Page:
[function(i) for i in list1]
[i.function() for i in list1]
map(.function, list1) # error!
map(run_method(function), list1) # error!
from operator import methodcaller map(methodcaller('function'), list1)
methodcaller() accepts additional arguments that are then passed into the called method;
methodcaller('foo', 'bar', spam='eggs')(object) is the equivalent of
If all objects in
list1 are the same type or subclasses of that type, and the method you want to call doesn't take any arguments, you can pass in the unbound method to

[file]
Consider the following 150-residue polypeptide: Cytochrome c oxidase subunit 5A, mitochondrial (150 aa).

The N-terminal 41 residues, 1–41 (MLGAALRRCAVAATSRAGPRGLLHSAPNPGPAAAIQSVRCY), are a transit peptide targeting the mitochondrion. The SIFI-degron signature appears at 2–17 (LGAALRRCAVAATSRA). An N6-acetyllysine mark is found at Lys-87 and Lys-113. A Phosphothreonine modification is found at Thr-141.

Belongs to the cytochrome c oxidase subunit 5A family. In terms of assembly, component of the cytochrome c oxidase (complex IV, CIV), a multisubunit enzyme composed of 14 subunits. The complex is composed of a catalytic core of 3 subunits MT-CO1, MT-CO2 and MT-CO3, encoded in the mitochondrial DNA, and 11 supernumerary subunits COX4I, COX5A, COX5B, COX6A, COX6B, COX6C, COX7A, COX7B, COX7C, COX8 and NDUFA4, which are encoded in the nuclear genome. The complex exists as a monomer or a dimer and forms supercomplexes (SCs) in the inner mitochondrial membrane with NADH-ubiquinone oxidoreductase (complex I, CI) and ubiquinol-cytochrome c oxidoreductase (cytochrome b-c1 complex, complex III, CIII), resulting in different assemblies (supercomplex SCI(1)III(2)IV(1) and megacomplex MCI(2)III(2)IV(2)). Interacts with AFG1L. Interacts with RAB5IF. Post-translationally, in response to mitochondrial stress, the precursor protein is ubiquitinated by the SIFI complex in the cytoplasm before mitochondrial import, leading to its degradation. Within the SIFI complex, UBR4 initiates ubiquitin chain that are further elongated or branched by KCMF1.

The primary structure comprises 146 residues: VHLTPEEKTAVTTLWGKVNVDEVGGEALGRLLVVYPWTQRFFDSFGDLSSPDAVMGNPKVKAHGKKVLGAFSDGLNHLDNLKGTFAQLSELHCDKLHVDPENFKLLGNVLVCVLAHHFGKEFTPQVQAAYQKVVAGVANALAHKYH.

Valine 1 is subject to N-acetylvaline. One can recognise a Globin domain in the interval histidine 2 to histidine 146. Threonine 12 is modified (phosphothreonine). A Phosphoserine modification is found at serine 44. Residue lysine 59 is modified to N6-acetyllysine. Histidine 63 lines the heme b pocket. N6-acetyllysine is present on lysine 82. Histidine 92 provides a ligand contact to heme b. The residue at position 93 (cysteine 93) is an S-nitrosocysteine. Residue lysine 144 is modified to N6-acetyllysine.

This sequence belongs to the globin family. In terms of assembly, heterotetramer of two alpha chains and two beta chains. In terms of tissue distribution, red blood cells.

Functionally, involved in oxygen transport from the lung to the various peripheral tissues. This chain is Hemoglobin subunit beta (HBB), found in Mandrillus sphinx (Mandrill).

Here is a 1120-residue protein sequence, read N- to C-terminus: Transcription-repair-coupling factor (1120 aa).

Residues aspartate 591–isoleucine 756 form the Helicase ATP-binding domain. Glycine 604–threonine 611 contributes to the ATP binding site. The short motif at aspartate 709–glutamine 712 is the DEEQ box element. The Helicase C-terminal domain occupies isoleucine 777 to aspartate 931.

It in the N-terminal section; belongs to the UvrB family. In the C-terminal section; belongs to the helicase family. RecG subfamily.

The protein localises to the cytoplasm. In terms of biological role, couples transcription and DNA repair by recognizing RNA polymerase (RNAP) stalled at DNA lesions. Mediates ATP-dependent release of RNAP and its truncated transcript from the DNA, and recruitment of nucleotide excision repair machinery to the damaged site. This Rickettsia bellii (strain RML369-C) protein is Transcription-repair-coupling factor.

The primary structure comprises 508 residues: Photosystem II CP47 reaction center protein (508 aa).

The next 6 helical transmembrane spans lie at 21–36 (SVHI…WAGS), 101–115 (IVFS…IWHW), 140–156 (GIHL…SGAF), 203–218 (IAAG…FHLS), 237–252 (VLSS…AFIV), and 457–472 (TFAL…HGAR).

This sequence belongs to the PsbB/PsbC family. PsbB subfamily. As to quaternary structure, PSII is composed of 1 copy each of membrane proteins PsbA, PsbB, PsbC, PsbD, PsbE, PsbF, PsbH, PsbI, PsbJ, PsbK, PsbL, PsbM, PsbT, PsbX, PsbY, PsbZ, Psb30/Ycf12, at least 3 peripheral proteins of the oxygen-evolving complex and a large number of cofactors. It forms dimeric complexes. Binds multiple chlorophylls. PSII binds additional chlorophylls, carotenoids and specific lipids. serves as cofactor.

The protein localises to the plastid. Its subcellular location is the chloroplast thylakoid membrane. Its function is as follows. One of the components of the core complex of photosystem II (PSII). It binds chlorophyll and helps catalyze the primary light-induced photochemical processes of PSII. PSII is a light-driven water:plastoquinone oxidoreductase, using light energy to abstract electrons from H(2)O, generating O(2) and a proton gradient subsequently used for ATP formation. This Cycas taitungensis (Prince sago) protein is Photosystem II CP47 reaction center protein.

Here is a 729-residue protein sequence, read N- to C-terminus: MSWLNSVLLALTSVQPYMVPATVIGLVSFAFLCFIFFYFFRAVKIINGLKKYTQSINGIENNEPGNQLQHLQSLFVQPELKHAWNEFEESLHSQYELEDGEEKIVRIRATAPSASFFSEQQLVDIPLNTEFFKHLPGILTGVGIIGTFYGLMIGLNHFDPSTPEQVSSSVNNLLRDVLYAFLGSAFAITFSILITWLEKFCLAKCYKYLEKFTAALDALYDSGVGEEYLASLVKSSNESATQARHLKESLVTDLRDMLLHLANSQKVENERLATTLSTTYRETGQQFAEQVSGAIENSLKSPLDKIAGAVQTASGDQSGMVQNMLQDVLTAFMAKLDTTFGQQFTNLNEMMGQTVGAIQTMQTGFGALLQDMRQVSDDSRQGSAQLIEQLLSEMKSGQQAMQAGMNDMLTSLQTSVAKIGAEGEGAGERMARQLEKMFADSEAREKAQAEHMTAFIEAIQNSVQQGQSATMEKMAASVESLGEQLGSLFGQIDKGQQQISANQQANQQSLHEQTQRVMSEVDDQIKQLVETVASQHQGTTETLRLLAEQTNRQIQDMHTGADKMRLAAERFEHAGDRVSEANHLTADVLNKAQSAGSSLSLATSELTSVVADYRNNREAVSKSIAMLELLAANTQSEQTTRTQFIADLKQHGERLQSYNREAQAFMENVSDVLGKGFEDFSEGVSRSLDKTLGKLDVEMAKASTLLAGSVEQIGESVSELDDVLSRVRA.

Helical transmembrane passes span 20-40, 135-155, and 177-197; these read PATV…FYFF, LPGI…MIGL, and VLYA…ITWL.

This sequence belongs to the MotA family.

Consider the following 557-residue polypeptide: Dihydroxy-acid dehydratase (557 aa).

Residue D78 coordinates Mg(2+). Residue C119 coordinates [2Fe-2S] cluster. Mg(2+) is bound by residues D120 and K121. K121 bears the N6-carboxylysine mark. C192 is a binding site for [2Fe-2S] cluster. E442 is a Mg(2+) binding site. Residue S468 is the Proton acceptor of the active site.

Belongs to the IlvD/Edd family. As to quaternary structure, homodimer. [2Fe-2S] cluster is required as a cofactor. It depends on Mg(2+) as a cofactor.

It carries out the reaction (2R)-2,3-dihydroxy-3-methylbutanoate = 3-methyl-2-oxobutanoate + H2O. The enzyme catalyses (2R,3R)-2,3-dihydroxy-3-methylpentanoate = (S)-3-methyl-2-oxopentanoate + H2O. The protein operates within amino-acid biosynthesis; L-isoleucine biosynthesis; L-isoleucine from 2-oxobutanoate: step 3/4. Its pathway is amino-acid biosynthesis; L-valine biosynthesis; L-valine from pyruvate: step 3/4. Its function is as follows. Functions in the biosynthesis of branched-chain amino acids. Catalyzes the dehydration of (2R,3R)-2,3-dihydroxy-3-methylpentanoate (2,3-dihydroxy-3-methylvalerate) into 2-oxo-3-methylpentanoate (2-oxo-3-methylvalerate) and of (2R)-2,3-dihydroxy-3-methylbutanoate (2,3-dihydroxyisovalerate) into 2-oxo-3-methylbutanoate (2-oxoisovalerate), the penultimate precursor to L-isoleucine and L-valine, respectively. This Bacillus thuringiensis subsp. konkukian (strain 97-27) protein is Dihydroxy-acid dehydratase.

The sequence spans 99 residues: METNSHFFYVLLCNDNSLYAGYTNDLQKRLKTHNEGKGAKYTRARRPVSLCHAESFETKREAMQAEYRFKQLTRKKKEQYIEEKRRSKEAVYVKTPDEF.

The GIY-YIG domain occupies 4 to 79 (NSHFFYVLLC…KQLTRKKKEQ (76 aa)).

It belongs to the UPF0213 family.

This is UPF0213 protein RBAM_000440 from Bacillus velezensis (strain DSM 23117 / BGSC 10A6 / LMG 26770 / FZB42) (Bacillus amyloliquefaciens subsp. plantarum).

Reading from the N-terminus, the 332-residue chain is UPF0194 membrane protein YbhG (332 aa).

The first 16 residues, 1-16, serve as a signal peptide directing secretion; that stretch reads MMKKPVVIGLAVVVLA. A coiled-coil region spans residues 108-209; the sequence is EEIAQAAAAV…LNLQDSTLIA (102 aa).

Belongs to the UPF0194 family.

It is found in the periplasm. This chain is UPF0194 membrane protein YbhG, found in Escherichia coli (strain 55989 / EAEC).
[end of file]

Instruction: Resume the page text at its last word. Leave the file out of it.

map as the function to call. For example, to lowercase all strings in a list, you can use:
str.lower is the unbound method on the
Note that a list comprehension is not really the equivalent of a
map() can only do one loop, entirely in C.
zip() multiple iterable arguments, and
map() in Python 3 is itself an iterator.
A list comprehension on the other hand can do multiple (nested) loops and add in filtering, and the left-hand expression can be any valid Python expression including nested list comprehensions.